In this original and compelling book, Jeffrey P. Bishop, a philosopher, ethicist, and physician, argues that something has gone sadly amiss in the care of the dying by contemporary medicine and in our social and political views of death, as shaped by our scientific successes and ongoing debates about euthanasia and the “right to die”—or to live. The Anticipatory Corpse: Medicine, Power, and the Care of the Dying, informed by Foucault’s genealogy of medicine and power as well as by a thorough grasp of current medical practices and medical ethics, argues that a view of people as machines in motion—people as, in effect, temporarily animated corpses with interchangeable parts—has become epistemologically normative for medicine. The dead body is subtly anticipated in our practices of exercising control over the suffering person, whether through technological mastery in the intensive care unit or through the impersonal, quasi-scientific assessments of psychological and spiritual “medicine.”

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Antifoundationalism

"[The book] illuminate[s] the philosophical urge to attain certainty and system, and especially system that is based on certain and indubitable ground. The historical approach works well.... This collection makes no pretensions, yet manages to deliver important contributions to the continuing inquiry." —John Lachs, Vanderbilt University The debate over foundationalism, the viewpoint that there exists some secure foundation upon which to build a system of knowledge, appears to have been resolved and the antifoundationalists have at least temporarily prevailed. From a firmly historical approach, the book traces the foundationalism/antifoundationalism controversy in the work of many important figures—Animaxander, Aristotle and Plato, Augustine, Descartes, Hegel and Nietzsche, Habermas and Chisholm, and others—throughout the history of philosophy. The contributors, Joseph Margolis, Ronald Polansky, Gary Calore, Fred and Emily Michael, William Wurzer, Charlene Haddock Siegfried, Sandra B. Rosenthal, Kathleen Wallace, and the editors present well the diversity, interest, and roots of antifoundationalism.

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Antiques

The History of an Idea

by Leon Rosenstein

The notion of retrieving a bit of the past-by owning a material piece of it-has always appealed to humans. Often our most prized possessions are those that have had a long history before they came into our hands. Part of the pleasure we gain from the encounter with antiques stems from the palpable age and the assumed (sometimes imaginary) cultural resonances of the particular object. But precisely what is it about these objects that creates this attraction? What common characteristics do they share and why and how do these traits affect us as they do?

In Antiques: The History of an Idea, Leon Rosenstein, a distinguished philosopher who has also been an antiques dealer for more than twenty years, offers a sweeping and lively account of the origin and development of the antique as both a cultural concept and an aesthetic category. He shows that the appeal of antiques is multifaceted: it concerns their value as commodities, their age and historical and cultural associations, their uniqueness, their sensuous and tactile values, their beauty. Exploring how the idea of antiques evolved over time, Rosenstein chronicles the history of antique collecting and connoisseurship. He describes changing conceptions of the past in different epochs as evidenced by preservations, restorations, and renascences; examines shifting attitudes toward foreign cultures as revealed in stylistic borrowings and the importation of artifacts; and investigates varying understandings of and meanings assigned to their traits and functions as historical objects.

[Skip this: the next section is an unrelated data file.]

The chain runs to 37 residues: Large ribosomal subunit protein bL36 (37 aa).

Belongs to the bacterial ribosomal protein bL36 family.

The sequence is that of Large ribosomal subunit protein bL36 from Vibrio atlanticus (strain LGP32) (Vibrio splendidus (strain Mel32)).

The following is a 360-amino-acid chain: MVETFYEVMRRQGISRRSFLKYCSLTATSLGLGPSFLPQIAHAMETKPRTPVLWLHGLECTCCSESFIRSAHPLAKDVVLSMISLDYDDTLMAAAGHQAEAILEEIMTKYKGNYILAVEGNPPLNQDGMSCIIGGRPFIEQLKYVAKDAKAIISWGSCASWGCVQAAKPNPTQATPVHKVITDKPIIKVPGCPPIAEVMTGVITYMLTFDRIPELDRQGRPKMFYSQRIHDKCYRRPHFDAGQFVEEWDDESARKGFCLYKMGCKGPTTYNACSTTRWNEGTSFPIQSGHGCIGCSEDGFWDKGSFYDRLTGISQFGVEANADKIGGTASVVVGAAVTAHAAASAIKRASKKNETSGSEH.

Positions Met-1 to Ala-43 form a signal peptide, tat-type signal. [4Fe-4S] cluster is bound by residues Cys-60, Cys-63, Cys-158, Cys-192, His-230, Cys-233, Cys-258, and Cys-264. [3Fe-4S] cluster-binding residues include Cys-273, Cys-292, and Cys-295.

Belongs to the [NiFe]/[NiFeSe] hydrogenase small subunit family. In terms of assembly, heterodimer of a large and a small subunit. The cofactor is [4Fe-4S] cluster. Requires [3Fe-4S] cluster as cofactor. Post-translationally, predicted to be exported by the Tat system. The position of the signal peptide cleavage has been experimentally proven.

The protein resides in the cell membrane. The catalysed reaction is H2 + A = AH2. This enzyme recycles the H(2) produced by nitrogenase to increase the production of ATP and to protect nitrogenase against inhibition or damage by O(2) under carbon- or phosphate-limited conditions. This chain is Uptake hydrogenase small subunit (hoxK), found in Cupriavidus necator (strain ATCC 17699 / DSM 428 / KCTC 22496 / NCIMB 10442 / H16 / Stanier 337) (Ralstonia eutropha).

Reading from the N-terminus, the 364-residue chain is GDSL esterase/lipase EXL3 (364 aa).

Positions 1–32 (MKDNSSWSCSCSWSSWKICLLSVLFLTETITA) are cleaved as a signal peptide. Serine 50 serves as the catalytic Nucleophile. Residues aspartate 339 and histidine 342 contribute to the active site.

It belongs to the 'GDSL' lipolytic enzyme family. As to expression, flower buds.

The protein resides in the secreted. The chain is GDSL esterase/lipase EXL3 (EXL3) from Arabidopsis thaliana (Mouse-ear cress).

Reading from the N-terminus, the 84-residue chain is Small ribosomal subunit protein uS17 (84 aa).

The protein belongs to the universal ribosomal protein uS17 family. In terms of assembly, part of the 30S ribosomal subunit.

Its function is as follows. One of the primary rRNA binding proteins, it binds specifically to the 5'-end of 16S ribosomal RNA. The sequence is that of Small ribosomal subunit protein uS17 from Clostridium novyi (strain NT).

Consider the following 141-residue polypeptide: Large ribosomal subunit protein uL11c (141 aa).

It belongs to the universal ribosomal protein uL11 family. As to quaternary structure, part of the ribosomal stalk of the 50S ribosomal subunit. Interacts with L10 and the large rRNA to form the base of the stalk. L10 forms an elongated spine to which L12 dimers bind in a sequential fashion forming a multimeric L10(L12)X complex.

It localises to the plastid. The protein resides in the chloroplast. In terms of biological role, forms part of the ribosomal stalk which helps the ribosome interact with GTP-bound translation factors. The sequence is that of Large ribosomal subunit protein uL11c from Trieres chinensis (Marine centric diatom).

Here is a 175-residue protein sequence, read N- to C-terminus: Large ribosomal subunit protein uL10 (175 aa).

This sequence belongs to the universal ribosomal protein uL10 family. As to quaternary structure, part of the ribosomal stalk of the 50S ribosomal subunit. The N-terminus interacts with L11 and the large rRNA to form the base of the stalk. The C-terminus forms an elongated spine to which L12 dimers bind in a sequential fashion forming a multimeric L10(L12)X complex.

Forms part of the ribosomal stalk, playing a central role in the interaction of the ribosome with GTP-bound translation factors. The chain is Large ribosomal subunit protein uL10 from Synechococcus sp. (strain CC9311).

While relying on the past for his evidence, Rosenstein approaches antiques from an entirely original perspective, setting history within a philosophical framework. He begins by providing a working definition of antiques that distinguishes them from other artifacts in general and, more distinctly, both from works of fine art and from the collectible detritus of popular culture. He then establishes a novel set of criteria for determining when an artifact is an antique: ten traits that an object must possess in order to elicit the aesthetic response that is unique to antiques. Concluding with a provocative discussion of the relation between antiques and civilization, this engaging and thought-provoking book helps explain the enduring appeal of owning a piece of the past.

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Apocalypses in Context

Apocalyptic Currents through History

edited by Kelly J. Murphy and Justin Jeffcoat Schedtler

Apocalypses in Context is designed for just such a classroom, bringing together the insights of scholars in various fields and using different methods to discuss the manifestations of apocalyptic enthusiasm in different ages (Part I: Ancient Apocalyptic Literature; Part II: Apocalypticism through the Ages; Part III: Apocalypticism in the Contemporary World). This approach enables the instructor to make connections and students to recognize continuities and contrasts across history. Apocalypses in Context features illustrations, graphs, study questions, and suggestions for further reading after each chapter, as well as recommended media and artwork to support the college classroom.

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The Apologetics of Evil

The Case of Iago

Richard Raatzsch

This book is a concise philosophical meditation on Iago and the nature of evil, through the exploration of the enduring puzzle found in Shakespeare's Othello. What drives Iago to orchestrate Othello's downfall? Instead of treating Iago's lack of motive as the play's greatest weakness, The Apologetics of Evil shows how this absence of motive is the play's greatest strength. Richard Raatzsch determines that Iago does not seek a particular end or revenge for a discrete wrong; instead, Iago is governed by a passion for intriguing in itself. Raatzsch explains that this passion is a pathological version of ordinary human behavior and that Iago lacks the ability to acknowledge others; what matters most to him is the difference between himself and the rest of the world.

The book opens with a portrait of Iago, and considers the nature and moral significance of the evil that he represents. Raatzsch addresses the boundaries dividing normality and pathology, conceptualizing evil as a pathological form of the good or ordinary. Seen this way, evil is conceptually dependent on the ordinary, and Iago, as a form of moral monster, is a kind of nonbeing. Therefore, his actions might be understood and defended, even if they cannot be justified. In a brief epilogue, Raatzsch argues that literature's presentation of what is monstrous or virtuous can constitute an understanding of these concepts, not merely illustrate them.